Results
Among the 6610 treated patients, adalimumab was generally well tolerated. Serious infections occurred in 3.1% of patients (5.5/100 PYs, including active tuberculosis, 0.5/100 PYs). Demyelinating disease (0.06%) and systemic lupus erythematosus (0.03%) were rare serious adverse events. The standardised incidence ratio of malignancy was 0.71 (95% CI 0.49 to 1.01). The standardised mortality ratio was 1.07 (95% CI 0.75 to 1.49). At week 12, 69% of patients achieved an ACR20 response, 83% a moderate, and 33% a good EULAR response. Adalimumab was effective in combination with a variety of DMARDs. The addition of adalimumab to antimalarials was comparably effective to the combination of adalimumab and methotrexate.
Conclusions
Considering the limitations of an open‐label study, adalimumab alone or in combination with standard DMARDs appeared to be well tolerated and effective in 6610 difficult‐to‐treat patients with active RA treated in clinical practice.
doi:10.1136/ard.2006.066761
PMCID: PMC1954645  PMID: 17329305
adalimumab; rheumatoid arthritis; tumour necrosis factor; monoclonal antibody; antirheumatic agents
4.  Effectiveness of adalimumab in treating patients with ankylosing spondylitis associated with enthesitis and peripheral arthritis 
Introduction
The purpose of this study was to investigate the effectiveness of adalimumab in enthesitis and peripheral arthritis in patients with ankylosing spondylitis (AS).
Methods
Adults with active AS (Bath ankylosing spondylitis disease activity index [BASDAI] ≥ 4) received adalimumab 40 mg every other week with standard antirheumatic therapies in a 12-week, open-label study. Effectiveness in enthesitis was assessed using the Maastricht ankylosing spondylitis enthesitis score (MASES, 0-13) and by examining the plantar fascia in patients with enthesitis (≥ 1 inflamed enthesis) at baseline; effectiveness in peripheral arthritis was evaluated using tender and swollen joint counts (TJC, 0-46; SJC, 0-44) in patients with peripheral arthritis (≥ 1 swollen joint) at baseline. Overall effectiveness measures included Assessment of SpondyloArthritis International Society 20% response (ASAS20).
Results
Of 1,250 patients enrolled, 686 had enthesitis and 281 had peripheral arthritis. In 667 patients with MASES ≥ 1 at baseline, the median MASES was reduced from 5 at baseline to 1 at week 12. At week 12, inflammation of the plantar fascia ceased in 122 of 173 patients with inflammation at baseline. The median TJC in 281 patients with SJC ≥ 1 at baseline was reduced from 5 at baseline to 1 at week 12; the median SJC improved from 2 to 0. ASAS20 responses were achieved by 70.5% of 457 patients with no enthesitis and no arthritis; 71.0% of 512 patients with only enthesitis; 68.0% of 107 patients with only arthritis; and 66.7% of 174 patients with both.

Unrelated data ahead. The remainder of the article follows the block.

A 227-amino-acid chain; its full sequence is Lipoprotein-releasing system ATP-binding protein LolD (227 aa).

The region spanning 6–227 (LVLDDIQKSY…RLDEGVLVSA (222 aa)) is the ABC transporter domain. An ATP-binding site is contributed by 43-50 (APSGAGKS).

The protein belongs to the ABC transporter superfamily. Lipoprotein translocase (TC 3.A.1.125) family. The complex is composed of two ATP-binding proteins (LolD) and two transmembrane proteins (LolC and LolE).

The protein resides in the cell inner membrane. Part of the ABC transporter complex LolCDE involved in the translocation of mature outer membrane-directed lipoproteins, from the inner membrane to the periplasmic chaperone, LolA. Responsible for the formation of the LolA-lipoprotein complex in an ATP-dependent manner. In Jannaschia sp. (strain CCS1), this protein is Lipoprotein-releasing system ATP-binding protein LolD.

Conclusions
Treatment with adalimumab improved enthesitis and peripheral arthritis in patients with active AS.
Trial registration
ClinicalTrials.gov NCT00478660.
doi:10.1186/ar2953
PMCID: PMC2888191  PMID: 20230622
5.  An open-label pilot study of the effectiveness of adalimumab in patients with rheumatoid arthritis and previous infliximab treatment: relationship to reasons for failure and anti-infliximab antibody status 
Clinical Rheumatology  2008;27(8):1021-1028.
This prospective open-label pilot study evaluated the effectiveness and safety of adalimumab and the relationship to antibodies against infliximab (IFX) in adult patients with active rheumatoid arthritis (RA) who had been treated previously with IFX and experienced treatment failure owing to lack or loss of response or intolerance. Patients self-administered adalimumab 40 mg subcutaneously every other week for 16 weeks, followed by maintenance therapy for up to Week 56. Measures of effectiveness included American College of Rheumatology (ACR) and European League Against Rheumatism (EULAR) response criteria, 28-joint Disease Activity Score, and the Health Assessment Questionnaire Disability Index. Serum IFX concentrations, human antichimeric antibody against IFX (HACA), adalimumab serum concentrations, antiadalimumab antibody, and safety also were assessed. Of the 41 enrolled patients, 37 completed 16 weeks and 30 completed 56 weeks of treatment. Patients experienced clinically meaningful improvements in all measures of RA activity, with greater response rates observed for patients who had experienced loss of initial response to or intolerance of IFX. At Week 16, 46% of patients achieved an ACR20 and 28% achieved an ACR50; 61% achieved an at least moderate and 17% achieved a good EULAR response. Clinical benefit was maintained through Week 56 in all effectiveness parameters. Baseline HACA status did not significantly impact effectiveness. No new safety signals were observed; neither former IFX intolerance status nor baseline HACA status had a clinically relevant impact on adverse event frequency or severity. Adalimumab was effective and well-tolerated in patients with RA who previously failed IFX therapy, irrespective of reason for discontinuation and of HACA status.
doi:10.1007/s10067-008-0866-4
PMCID: PMC2468311  PMID: 18350329
Adalimumab; Infliximab; Rheumatoid arthritis; Treatment failure; Tumor necrosis factor antagonist

Results 1-5 (5)